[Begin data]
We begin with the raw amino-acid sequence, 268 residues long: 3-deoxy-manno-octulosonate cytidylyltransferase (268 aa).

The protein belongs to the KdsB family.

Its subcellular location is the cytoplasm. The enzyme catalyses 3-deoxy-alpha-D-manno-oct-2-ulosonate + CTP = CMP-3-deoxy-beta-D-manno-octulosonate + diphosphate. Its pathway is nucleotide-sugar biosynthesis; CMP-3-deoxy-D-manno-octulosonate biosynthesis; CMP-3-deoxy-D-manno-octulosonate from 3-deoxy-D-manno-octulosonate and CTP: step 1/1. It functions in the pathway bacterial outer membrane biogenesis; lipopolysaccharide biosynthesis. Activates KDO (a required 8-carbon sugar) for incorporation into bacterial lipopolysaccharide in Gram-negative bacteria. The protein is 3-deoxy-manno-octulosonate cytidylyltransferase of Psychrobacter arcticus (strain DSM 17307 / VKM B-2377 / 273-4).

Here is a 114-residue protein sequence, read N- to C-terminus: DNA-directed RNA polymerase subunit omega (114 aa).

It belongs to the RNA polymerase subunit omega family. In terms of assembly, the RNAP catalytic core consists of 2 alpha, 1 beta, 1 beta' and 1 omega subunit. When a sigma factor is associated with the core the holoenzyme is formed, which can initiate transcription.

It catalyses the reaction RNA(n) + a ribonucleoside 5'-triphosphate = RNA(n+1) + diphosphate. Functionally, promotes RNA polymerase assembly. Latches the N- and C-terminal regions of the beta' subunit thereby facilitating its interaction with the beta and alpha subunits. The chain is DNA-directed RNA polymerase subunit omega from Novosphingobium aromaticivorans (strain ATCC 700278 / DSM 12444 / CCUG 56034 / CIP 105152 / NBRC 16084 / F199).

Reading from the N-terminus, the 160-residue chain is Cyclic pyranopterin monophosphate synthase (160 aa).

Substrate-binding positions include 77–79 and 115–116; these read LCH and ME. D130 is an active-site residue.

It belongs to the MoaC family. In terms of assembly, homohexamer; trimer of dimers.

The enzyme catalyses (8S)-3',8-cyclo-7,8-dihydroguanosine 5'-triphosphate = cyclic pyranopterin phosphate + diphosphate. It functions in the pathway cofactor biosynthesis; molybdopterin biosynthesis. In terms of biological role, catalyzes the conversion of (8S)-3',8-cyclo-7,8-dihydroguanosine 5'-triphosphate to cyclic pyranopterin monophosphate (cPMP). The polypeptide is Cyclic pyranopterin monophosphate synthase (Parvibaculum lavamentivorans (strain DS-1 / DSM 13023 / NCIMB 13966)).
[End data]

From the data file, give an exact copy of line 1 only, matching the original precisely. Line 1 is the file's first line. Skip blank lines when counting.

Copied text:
We begin with the raw amino-acid sequence, 268 residues long: 3-deoxy-manno-octulosonate cytidylyltransferase (268 aa).